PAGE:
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Pharmaceutical Technology spoke with CPhI North America presenter Jonathan Helfgott to discuss navigating GDUFA and helpful tips for submitting successful ANDAs.
Pharmaceutical Technology spoke with Jonathan Helfgott, coordinator and adjunct professor for the Johns Hopkins University Graduate Program in Regulatory Science and former associate director, Office of Scientific Investigations, Center for Drug Evaluation and Research (CDER), about challenges pharmaceutical companies face when submitting abbreviated new drug applications (ANDAs). Helfgott will be speaking on this and other related topics during his presentation “Navigating GDUFA–Reduce Cost and Accelerate Delivery” at the CPhI North America Conference from May 16–18, 2017 in Philadelphia, PA.
PharmTech: What are some typical challenges facing pharma companies submitting an ANDA? Do you have any suggestions for addressing these challenges?
Helfgott: Typical challenges facing pharma companies include ensuring that ANDA submissions use the electronic common technical document (eCTD) format and consist of high-quality data.
As of May 5, 2017, the eCTD format is required for all ANDA applications. All electronic submissions must use the version of eCTD supported by FDA, comply with the required specifications, and be appropriately validated before submissions. Selection of an appropriate eCTD software vendor can be helpful to ensure a successful eCTD submission that complies with FDA’s requirements.
Janet Woodcock, MD, director of FDA’s Center for Drug Evaluation and Research, has defined the term ‘high quality data’ as the absence of errors that matter-errors that matter are typically errors that can have an impact on the interpretation of study results. Incorrect, missing, or inaccurate data can result in a refuse-to-receive or a complete response letter.
Pharma companies can address these challenges by hiring people that have experience with and understand the intricacies of the regulatory submission and filing (e.g., eCTD) process to verify proper formatting and application completeness. Perhaps even more importantly, companies should build quality into their processes to avoid these types of challenges all together.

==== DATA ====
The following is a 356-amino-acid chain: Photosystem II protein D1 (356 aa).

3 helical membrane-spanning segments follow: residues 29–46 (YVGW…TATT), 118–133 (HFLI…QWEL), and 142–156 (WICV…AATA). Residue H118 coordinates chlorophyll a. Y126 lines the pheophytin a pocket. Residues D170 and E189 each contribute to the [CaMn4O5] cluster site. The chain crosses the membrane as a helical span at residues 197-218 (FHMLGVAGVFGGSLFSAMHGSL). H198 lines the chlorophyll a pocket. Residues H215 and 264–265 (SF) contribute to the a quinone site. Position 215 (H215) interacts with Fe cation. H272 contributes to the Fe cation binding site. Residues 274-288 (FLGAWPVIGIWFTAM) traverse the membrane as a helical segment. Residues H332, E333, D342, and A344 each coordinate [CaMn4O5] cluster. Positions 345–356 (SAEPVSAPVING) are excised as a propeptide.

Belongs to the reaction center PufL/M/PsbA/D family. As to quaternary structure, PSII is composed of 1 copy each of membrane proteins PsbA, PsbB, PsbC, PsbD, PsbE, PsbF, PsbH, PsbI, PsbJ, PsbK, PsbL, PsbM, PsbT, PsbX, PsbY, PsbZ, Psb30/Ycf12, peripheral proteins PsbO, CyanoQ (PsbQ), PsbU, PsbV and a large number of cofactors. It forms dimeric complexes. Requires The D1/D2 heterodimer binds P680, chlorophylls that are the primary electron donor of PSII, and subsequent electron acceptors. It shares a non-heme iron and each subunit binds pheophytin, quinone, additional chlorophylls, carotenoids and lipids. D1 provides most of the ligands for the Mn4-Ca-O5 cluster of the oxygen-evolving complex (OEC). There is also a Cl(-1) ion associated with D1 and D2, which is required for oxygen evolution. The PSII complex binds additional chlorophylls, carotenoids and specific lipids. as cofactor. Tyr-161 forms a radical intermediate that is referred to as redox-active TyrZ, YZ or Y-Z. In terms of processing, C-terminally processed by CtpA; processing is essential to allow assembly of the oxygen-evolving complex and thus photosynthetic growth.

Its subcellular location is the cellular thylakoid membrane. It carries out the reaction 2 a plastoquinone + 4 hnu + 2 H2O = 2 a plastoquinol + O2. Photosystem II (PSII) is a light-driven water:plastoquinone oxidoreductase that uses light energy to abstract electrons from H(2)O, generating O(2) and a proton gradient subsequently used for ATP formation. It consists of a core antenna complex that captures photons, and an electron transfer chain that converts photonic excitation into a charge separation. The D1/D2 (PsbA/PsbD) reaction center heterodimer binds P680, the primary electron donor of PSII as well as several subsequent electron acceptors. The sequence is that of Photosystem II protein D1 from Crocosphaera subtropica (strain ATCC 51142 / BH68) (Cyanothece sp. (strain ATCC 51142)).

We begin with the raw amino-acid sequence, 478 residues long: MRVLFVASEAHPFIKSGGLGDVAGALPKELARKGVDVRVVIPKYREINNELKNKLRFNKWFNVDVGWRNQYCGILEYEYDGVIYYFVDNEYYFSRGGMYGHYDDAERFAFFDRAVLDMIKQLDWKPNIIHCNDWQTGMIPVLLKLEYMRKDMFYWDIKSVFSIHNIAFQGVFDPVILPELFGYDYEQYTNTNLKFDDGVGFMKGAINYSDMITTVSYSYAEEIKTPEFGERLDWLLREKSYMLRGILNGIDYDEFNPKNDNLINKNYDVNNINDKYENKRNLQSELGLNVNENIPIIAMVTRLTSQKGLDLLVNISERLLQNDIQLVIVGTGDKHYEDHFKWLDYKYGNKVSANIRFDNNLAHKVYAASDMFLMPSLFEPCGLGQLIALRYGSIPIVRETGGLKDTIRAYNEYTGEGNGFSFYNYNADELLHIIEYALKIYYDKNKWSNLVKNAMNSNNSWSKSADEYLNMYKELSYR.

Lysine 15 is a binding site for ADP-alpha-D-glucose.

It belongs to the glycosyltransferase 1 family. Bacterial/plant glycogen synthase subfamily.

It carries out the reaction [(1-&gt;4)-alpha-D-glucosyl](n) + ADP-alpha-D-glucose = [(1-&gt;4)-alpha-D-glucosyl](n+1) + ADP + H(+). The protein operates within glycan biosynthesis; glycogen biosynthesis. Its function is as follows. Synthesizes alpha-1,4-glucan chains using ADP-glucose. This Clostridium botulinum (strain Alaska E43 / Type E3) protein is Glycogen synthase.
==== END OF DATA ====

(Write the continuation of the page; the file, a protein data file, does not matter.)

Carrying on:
PharmTech: In October 2016, FDA released a guidance on prior approval supplements. How does this guidance work to further clarify the ANDA submission process?
Helfgott: This particular FDA final guidance is focused on clarifying the requirements of prior approval supplements (PASs) and amendments to PASs for ANDAs. The guidance describes how the Generic Drug User Fee Amendments (GDUFA) performance metric goals apply to a PAS subject to the refuse-to-receive standards, a PAS that may or may not require an FDA site inspection, an amendment to a PAS, and other PAS-related matters. The guidance further clarifies sections in the Federal Food Drug and Cosmetic Act that define the following categories of changes to an approved indication-major, moderate, or minor, while noting that the criteria for submitting information as a PAS, as a changes-being-effected (CBE), or in an annual report were not changed by GDUFA.
PharmTech: How has GDUFA impacted the ANDA review process at FDA? Please comment on efficiency.
Helfgott: FDA provided an FY 2016 Performance Report to Congress on GDUFA’s impact on the ANDA review process. Highlights from this report include the GDUFA performance goals, workload, management priorities, review times, inspections, drug safety, and research priorities. As of October 2016, FDA had issued a first action on approximately 93% of the GDUFA backlog applications since program launch, meeting the GDUFA backlog commitment 15 months ahead of the goal. Prior to the passage of GDUFA, domestic facilities were routinely inspected about once every two years while their foreign counterparts were inspected about once every seven to 13 years. This regulatory disparity, combined with limited resources and the associated cost of inspecting foreign facilities, produced an increasing gap in the level of oversight that was needed to ensure the safety of the human generic drug supply. FDA now applies a risk-adjusted inspection focusing on sites that have not been previously inspected, utilizing site inspection outcomes conducted by foreign regulatory bodies, and making inspection classification results publicly available.
PharmTech: What advice would you give a company conducting a bioequivalence study?
Helfgott: Companies need to thoroughly understand FDA’s draft guidance on Bioequivalence Studies with Pharmacokinetic Endpoints for Drugs Submitted Under an Abbreviated New Drug Application as well as any product-specific guidances that describe the agency’s current thinking and expectations on how to develop generic drug products therapeutically equivalent to specific reference-listed drugs.
Companies need to do their homework and make sure that they pick a reputable bioequivalence firm that has a good FDA inspection track record. There could be premiums associated with using higher end bioequivalence services, but I believe the cost of non-compliance will always be greater than not spending the time and effort to do it the right way up front. It’s also important that companies select the right methods, which are validated and well accepted; the reference standards used also need to be pure and clean. Common pitfalls to avoid include poor chain of custody, sloppy documentation, and weak processes.
A pre-ANDA meeting is a great opportunity for firms to discuss complex and critical issues and for FDA to provide guidance on how to design a bioequivalence study.
PharmTech: What will participants learn during your CPhI North America session?
Helfgott: Participants in the CPhI North America session will learn: